American bats would explain the continent’s pandemic, Willis says. His team
expects to publish its findings soon.
Best case is slow recovery
In the meantime, scientists are anxious
to find a treatment. Plenty of medicines
for fungal infections in people can kill
G. destructans — at least in the test tube,
notes Alison Robbins of the Cummings
School of Veterinary Medicine at Tufts
University in North Grafton, Mass. That
knowledge has led her and others to
investigate the potential of terbinafine,
an active ingredient in many athlete’s
foot medicines, to treat white-nose syndrome. This drug has been used safely
in children around the world, she notes.
Last year, she dabbed it on bats that
were temporarily taken from roosting
in a hibernaculum. “But just the disturbance of doing that killed them,” Robbins
says. So she and bat physiologist DeeAnn
Reeder of Bucknell University in Lewisburg, Pa., turned to lab studies, applying
terbinafine onto wings of infected bats
as a cream or spray. It didn’t save them.
Robbins also tried injecting terbinafine directly into white-nose-infected
little brown bats that she brought back
to her lab from a cave in Virginia. All bats
that were handled and kept warm following the disruption, whether treated
or not, survived longer than those that
went straight back into hibernation
without any care from Robbins’ team.
But none survived hibernation more
than roughly 100 days, Robbins says.
Few made it even that long. The stress,
especially from handling, was enough to
kill them. Still, she says, she hasn’t given
up on terbinafine.
The bats’ 600-kilometer road trip to
Massachusetts probably contributed
to their stress. Unfortunately, Robbins
says, the Virginia colony was the closest of any significant size. As recently as
2008, some 10,000 bats used to hibernate about 50 kilometers from her
facility. By 2009, the syndrome had
culled that population to 117. This past
fall, just 14 bats returned.
Insect-eating bats simply don’t do well
in captivity, Robbins says, but scientists
Scientists documenting white-nose
syndrome’s spread often have to climb
through caves and abandoned mines
over piles of dead bats.
may need to keep small numbers alive in
the lab until a workable treatment can be
found. “We have to try to figure out how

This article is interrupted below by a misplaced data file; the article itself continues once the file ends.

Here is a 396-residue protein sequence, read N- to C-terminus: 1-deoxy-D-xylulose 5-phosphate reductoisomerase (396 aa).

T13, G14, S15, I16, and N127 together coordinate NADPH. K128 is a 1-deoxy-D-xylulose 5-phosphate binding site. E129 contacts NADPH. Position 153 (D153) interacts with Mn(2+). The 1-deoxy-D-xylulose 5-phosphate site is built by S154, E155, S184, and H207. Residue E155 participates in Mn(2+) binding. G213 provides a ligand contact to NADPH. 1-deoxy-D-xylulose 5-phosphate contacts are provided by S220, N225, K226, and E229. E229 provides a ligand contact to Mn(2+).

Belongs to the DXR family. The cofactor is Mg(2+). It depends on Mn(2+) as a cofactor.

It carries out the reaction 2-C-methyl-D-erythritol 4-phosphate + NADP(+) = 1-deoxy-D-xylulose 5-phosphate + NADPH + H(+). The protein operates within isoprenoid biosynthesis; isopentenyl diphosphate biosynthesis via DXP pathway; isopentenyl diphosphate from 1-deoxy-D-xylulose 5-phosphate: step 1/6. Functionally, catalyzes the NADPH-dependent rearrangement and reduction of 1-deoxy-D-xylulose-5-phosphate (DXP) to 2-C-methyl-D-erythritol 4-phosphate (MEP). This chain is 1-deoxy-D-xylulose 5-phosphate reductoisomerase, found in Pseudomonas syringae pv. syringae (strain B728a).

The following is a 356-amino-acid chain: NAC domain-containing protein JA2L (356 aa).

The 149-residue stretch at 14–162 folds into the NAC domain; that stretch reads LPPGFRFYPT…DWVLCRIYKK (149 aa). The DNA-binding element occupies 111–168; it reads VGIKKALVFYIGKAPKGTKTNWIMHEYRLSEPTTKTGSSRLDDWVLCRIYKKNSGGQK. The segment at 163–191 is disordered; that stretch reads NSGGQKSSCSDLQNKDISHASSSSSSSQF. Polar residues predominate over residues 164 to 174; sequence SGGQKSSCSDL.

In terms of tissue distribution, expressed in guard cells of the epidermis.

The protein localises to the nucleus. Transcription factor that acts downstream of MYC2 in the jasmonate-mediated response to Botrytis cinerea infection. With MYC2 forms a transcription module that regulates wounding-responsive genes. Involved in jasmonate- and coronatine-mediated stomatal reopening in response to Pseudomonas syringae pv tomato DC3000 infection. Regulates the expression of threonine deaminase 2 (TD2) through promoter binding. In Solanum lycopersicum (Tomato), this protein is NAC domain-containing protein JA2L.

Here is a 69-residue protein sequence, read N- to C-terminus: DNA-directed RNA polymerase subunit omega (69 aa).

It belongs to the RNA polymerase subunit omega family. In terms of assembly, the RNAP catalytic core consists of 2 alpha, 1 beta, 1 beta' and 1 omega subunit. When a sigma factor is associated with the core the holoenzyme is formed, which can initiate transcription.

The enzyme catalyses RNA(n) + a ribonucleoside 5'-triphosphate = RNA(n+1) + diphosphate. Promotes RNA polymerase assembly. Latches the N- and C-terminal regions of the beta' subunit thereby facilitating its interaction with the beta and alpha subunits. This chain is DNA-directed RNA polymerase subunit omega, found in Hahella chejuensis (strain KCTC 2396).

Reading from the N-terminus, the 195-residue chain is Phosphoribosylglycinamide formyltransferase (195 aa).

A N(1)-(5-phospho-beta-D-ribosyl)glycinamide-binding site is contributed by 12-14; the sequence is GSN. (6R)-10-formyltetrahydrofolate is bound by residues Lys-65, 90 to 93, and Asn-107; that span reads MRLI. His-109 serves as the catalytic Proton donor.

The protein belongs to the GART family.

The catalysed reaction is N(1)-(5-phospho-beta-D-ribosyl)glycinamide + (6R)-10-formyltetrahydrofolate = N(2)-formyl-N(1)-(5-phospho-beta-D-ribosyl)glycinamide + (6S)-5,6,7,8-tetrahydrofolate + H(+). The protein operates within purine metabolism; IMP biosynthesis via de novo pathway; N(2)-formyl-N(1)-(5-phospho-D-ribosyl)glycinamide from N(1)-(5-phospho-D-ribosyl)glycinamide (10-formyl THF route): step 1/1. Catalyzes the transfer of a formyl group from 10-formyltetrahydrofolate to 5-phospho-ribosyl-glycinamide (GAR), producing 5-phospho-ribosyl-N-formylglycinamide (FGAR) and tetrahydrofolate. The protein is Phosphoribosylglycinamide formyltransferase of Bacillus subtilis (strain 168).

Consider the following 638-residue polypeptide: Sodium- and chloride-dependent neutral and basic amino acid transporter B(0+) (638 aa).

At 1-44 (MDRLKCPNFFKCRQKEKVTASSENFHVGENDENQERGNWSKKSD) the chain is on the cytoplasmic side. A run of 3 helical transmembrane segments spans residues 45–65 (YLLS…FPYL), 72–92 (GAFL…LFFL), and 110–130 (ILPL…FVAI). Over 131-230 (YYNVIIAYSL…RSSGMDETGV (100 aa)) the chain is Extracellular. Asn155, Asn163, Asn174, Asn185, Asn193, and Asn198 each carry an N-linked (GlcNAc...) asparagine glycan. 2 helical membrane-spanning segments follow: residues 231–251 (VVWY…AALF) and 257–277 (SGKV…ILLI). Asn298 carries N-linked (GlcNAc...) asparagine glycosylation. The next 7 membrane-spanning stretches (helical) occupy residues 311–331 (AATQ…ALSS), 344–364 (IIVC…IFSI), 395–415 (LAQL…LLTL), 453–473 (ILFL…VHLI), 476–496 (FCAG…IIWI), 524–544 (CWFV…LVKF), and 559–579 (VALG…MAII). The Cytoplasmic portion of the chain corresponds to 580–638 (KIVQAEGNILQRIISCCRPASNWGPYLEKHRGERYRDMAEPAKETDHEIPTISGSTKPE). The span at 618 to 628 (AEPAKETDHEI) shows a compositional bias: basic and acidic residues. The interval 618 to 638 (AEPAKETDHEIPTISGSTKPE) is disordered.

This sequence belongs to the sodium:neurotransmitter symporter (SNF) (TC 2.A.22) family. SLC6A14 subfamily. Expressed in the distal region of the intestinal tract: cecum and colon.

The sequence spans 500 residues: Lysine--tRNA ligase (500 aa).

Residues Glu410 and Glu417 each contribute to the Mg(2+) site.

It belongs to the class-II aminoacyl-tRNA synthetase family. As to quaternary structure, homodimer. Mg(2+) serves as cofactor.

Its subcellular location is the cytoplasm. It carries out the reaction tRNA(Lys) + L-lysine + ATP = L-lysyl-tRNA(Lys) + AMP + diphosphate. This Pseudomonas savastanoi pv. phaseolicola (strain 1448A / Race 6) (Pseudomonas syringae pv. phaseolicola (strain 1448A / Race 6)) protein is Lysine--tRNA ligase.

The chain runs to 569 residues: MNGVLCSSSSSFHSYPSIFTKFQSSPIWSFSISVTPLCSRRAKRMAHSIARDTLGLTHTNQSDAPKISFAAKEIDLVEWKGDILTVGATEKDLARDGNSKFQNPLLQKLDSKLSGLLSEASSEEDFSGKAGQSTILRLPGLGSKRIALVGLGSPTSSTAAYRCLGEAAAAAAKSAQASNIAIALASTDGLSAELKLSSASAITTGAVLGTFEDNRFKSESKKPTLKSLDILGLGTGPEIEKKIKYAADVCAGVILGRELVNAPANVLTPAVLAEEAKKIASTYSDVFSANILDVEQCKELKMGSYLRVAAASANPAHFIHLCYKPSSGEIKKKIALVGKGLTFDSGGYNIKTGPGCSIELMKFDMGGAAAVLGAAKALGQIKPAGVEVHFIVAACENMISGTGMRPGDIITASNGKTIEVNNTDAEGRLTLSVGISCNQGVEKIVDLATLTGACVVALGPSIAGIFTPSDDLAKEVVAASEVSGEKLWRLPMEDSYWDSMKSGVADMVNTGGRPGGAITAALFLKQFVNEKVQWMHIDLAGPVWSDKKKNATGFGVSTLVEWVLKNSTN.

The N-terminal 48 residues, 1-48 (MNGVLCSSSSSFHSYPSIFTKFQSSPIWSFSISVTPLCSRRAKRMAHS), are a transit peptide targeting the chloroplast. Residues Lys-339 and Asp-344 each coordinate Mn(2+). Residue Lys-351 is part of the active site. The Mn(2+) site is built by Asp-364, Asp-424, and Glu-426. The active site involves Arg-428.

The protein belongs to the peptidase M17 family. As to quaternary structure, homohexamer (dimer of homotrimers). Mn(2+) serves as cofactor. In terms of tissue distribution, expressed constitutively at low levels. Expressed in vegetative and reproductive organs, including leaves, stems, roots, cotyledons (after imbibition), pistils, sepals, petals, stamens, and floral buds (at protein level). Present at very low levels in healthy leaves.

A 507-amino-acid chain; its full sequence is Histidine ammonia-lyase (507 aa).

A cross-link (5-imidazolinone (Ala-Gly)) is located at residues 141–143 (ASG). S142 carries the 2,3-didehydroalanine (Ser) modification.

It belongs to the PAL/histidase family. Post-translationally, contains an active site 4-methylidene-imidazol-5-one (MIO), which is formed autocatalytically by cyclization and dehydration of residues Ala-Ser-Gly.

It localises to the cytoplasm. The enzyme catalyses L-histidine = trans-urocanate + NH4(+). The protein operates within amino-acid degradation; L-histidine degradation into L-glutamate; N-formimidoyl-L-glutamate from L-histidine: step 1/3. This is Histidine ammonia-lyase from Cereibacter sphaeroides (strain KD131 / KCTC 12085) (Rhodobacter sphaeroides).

to make it work,” she says. “At this point,
there’s nothing to lose.”
Kunz has been focusing on another
survival strategy: making bats’ summer
digs more hospitable.
In spring, hibernating females awake
and take flight to maternity colonies.
These sites can be the ridgepoles of
barns, somebody’s attic or a natural site.
In contrast to winter, when they hunker
down in near-freezing accommodations, females seek ultrawarm homes
in summer where they nestle together,
conserving their bodies’ energy for pregnancy and lactation. But as white-nose
has taken its toll, Northeastern maternity populations have plummeted. This
June, Kunz visited a trio of summer
lodges that used to host bet ween 800 and
1,200 bats each. Two were empty and the
last housed just 38.
Concerned that some communities
are losing too many bodies to main-
tain crucial spring warmth, his group
designed what it calls roost modules.
Outfitted with oodles of baffles, these
wooden structures can be inserted into
buildings, creating bat incubators. He
has installed them at two sites. Unlike
neighboring populations that contin-
ued to dwindle perilously, colonies with
roost modules seem to have stabilized
at 30 percent of the original colony size,
Kunz says. “I’m now collecting data on
genetic variation in the survivors to see
if they show signs of genetic resistance.”
Because effective treatments for the
disease are lacking, some scientists have
pinned their hopes on the evolution of
such resistance among American bats.
Biologist Sébastien Puechmaille of
University College Dublin suspects
European bats have already evolved
such a resistance, explaining their sur-
vival. “It appears the fungus has been in
Europe for a long time. And when I say a
long time, I mean thousands — if not tens
of thousands — of years,” he says.
s USGS white-nose site: www.nwhc.
September 10, 2011 | SCIENCE NEWS | 25